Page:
That's enough to spark an inquiry into Conyers, the Free Press said. But his misconduct runs deeper: If the victim dropped her formal complaint against Conyers, his office said it would "re-hire" her and pay her as a temporary employee. The woman eventually agreed to those terms, receiving more than $27,000 over the course of three months. It's similar to a time Conyers kept paying his former chief of staff even after she was fired — payments the Free Press said look like "hush money."
While the editorial board did suggest reforming the Congressional Office of Compliance so these payoffs don't keep happening, that is "not the point with Conyers." "It's a betrayal that breaches the most fundamental trust that exists between a public servant and the people that person represents," the Free Press wrote.
Russian ads reportedly reached an estimated 126 million Facebook users during the presidential campaign, likely leaving some people wondering if they are among those who might have fallen for Kremlin propaganda. On Wednesday, the social media giant announced that it will be creating a page to help users identify which accounts they liked or followed that were discovered to be linked back to a Russian "troll farm," Axios reports. Facebook says to expect the tool to be available in its Help Center by the end of the year, The Hill reports.
The Senate Judiciary Committee's Richard Blumenthal's (D-Conn.) had demanded that Facebook "individually notify any and all users who received or interacted with [Russian] advertisements and associated content," issuing similar orders to Twitter and Google. Facebook, though, will not tell users "whether they were exposed to content from the [Russian troll farm's] pages in their Newsfeed, even if they didn't follow them," Axios notes.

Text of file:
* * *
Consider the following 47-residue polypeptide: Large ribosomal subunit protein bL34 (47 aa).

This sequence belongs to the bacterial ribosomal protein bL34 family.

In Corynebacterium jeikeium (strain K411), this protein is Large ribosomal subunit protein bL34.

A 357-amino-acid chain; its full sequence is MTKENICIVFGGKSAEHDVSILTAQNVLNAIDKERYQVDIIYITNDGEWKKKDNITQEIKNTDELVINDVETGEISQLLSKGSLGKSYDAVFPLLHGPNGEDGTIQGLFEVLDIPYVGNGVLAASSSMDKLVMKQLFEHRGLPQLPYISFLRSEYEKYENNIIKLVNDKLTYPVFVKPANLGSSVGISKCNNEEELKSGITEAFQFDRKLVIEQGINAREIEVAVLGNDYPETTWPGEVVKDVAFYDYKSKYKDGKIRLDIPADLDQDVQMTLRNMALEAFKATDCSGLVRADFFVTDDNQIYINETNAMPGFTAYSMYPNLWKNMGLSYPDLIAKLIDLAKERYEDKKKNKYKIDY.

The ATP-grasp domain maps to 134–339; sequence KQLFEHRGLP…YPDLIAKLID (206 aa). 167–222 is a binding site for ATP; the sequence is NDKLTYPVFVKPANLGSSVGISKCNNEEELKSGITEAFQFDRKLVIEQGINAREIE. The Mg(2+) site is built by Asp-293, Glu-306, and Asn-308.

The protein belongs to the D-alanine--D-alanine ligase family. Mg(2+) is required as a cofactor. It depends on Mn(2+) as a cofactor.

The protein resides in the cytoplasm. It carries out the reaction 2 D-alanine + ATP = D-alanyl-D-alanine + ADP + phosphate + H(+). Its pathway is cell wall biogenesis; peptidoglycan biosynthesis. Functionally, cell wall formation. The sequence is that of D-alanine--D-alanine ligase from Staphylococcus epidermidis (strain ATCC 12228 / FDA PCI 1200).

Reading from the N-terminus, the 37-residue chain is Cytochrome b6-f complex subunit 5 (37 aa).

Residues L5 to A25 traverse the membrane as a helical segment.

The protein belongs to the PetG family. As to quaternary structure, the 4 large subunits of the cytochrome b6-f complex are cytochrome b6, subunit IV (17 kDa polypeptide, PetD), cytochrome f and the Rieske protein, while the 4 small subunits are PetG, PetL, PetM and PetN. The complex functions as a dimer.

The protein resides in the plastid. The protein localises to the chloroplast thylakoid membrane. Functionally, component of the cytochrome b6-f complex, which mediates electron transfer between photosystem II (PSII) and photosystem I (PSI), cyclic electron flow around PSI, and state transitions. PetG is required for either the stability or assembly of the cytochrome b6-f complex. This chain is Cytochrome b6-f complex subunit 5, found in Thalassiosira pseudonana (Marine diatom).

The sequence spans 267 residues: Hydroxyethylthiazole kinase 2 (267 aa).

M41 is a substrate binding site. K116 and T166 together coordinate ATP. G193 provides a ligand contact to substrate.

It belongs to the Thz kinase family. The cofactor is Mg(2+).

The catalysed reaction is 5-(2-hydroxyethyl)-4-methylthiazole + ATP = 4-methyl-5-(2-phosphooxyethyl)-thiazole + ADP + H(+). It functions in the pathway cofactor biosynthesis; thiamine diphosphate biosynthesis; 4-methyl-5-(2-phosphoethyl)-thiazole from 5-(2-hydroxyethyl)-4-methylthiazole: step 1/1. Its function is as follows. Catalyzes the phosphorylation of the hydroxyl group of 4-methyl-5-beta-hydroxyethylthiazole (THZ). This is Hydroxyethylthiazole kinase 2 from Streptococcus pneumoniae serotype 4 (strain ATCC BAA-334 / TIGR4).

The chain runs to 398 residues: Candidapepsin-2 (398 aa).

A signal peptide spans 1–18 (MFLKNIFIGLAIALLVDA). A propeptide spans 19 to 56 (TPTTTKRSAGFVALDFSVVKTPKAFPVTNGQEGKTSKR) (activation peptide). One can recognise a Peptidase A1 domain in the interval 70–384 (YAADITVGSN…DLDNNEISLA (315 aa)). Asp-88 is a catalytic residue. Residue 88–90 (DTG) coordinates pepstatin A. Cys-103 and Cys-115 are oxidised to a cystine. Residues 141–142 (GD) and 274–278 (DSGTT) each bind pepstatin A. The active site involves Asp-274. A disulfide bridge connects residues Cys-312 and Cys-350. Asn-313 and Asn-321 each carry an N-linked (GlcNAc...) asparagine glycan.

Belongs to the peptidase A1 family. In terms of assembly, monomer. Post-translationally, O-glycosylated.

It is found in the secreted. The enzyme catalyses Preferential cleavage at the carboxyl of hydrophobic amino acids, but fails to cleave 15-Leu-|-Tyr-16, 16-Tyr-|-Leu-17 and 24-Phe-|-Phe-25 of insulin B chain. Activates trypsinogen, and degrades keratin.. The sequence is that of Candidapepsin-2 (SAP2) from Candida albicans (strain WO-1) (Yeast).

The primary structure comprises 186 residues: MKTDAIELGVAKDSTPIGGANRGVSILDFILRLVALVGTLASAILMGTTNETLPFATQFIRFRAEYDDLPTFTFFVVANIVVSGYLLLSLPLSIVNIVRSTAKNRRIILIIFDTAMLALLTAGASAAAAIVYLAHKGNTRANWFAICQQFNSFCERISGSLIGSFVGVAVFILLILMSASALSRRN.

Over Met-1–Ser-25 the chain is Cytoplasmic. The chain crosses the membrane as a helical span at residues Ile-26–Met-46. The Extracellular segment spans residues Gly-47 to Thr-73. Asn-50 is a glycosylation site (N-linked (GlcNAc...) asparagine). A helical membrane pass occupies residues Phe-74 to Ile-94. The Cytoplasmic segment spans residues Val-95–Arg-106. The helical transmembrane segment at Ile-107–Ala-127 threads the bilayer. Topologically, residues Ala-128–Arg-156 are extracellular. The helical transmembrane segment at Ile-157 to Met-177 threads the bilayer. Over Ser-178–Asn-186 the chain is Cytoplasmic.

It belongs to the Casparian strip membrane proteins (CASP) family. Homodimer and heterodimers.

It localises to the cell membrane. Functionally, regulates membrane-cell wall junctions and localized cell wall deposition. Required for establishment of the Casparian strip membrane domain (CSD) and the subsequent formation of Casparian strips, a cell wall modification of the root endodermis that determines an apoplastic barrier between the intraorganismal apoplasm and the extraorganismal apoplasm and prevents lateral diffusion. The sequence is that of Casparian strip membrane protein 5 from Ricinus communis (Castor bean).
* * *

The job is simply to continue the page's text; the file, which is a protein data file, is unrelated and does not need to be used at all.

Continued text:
Trump's chief economic adviser apparently faked a bad cellphone connection to get off the phone with him
Sen. Tom Carper (D-Del.) told CNN on Wednesday that he once convinced White House chief economic adviser Gary Cohn to pretend he had bad cell service to get off the phone with President Trump. Trump apparently called Cohn during the middle of a meeting and talked for 15 minutes before Carper gave Cohn some advice, saying: "Gary, why don't you do this, take the phone … and just say 'Mr. President, you're brilliant but we're losing contact and I think we're going to lose you now, so goodbye.'"
Democratic Sen. Tom Carper says White House economic adviser Gary Cohn faked a bad connection to get President Trump off the phone so they could have a conversation on tax reform without him https://t.co/qcUnSEsysl
— CNN Politics (@CNNPolitics) November 22, 2017
CNN's John Berman held back laughter as he asked if Carper actually convinced Cohn to fake a bad connection. The senator replied, "I don't want to throw [Cohn] under the bus, but yes." Berman's co-host Poppy Harlow then quipped, "I think you just did."